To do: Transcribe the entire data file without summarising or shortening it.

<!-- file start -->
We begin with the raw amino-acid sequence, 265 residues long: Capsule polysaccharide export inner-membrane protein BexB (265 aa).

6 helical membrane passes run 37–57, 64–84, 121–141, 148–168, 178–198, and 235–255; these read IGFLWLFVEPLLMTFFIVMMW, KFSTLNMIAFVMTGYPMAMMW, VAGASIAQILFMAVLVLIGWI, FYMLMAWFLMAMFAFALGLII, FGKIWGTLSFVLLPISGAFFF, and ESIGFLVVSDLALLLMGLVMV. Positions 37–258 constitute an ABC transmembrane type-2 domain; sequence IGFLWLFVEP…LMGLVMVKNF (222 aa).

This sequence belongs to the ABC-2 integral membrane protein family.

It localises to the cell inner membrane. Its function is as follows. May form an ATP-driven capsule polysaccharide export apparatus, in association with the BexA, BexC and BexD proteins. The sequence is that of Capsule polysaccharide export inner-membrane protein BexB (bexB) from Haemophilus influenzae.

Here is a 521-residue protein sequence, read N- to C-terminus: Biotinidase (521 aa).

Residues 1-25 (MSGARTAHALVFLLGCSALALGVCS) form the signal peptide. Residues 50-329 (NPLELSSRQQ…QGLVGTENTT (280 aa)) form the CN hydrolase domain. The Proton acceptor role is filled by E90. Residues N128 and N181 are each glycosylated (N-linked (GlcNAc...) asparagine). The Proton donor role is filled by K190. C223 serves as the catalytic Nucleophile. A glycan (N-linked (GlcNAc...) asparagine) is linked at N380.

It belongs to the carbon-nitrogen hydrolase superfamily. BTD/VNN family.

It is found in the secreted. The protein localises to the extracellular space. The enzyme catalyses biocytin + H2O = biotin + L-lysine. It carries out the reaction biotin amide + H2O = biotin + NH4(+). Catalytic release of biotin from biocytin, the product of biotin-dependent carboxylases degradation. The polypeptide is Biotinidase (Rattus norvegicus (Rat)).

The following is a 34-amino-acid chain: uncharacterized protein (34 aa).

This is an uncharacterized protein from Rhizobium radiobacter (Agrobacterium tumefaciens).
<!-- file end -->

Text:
We begin with the raw amino-acid sequence, 265 residues long: Capsule polysaccharide export inner-membrane protein BexB (265 aa).

6 helical membrane passes run 37–57, 64–84, 121–141, 148–168, 178–198, and 235–255; these read IGFLWLFVEPLLMTFFIVMMW, KFSTLNMIAFVMTGYPMAMMW, VAGASIAQILFMAVLVLIGWI, FYMLMAWFLMAMFAFALGLII, FGKIWGTLSFVLLPISGAFFF, and ESIGFLVVSDLALLLMGLVMV. Positions 37–258 constitute an ABC transmembrane type-2 domain; sequence IGFLWLFVEP…LMGLVMVKNF (222 aa).

This sequence belongs to the ABC-2 integral membrane protein family.

It localises to the cell inner membrane. Its function is as follows. May form an ATP-driven capsule polysaccharide export apparatus, in association with the BexA, BexC and BexD proteins. The sequence is that of Capsule polysaccharide export inner-membrane protein BexB (bexB) from Haemophilus influenzae.

Here is a 521-residue protein sequence, read N- to C-terminus: Biotinidase (521 aa).

Residues 1-25 (MSGARTAHALVFLLGCSALALGVCS) form the signal peptide. Residues 50-329 (NPLELSSRQQ…QGLVGTENTT (280 aa)) form the CN hydrolase domain. The Proton acceptor role is filled by E90. Residues N128 and N181 are each glycosylated (N-linked (GlcNAc...) asparagine). The Proton donor role is filled by K190. C223 serves as the catalytic Nucleophile. A glycan (N-linked (GlcNAc...) asparagine) is linked at N380.

It belongs to the carbon-nitrogen hydrolase superfamily. BTD/VNN family.

It is found in the secreted. The protein localises to the extracellular space. The enzyme catalyses biocytin + H2O = biotin + L-lysine. It carries out the reaction biotin amide + H2O = biotin + NH4(+). Catalytic release of biotin from biocytin, the product of biotin-dependent carboxylases degradation. The polypeptide is Biotinidase (Rattus norvegicus (Rat)).

The following is a 34-amino-acid chain: uncharacterized protein (34 aa).

This is an uncharacterized protein from Rhizobium radiobacter (Agrobacterium tumefaciens).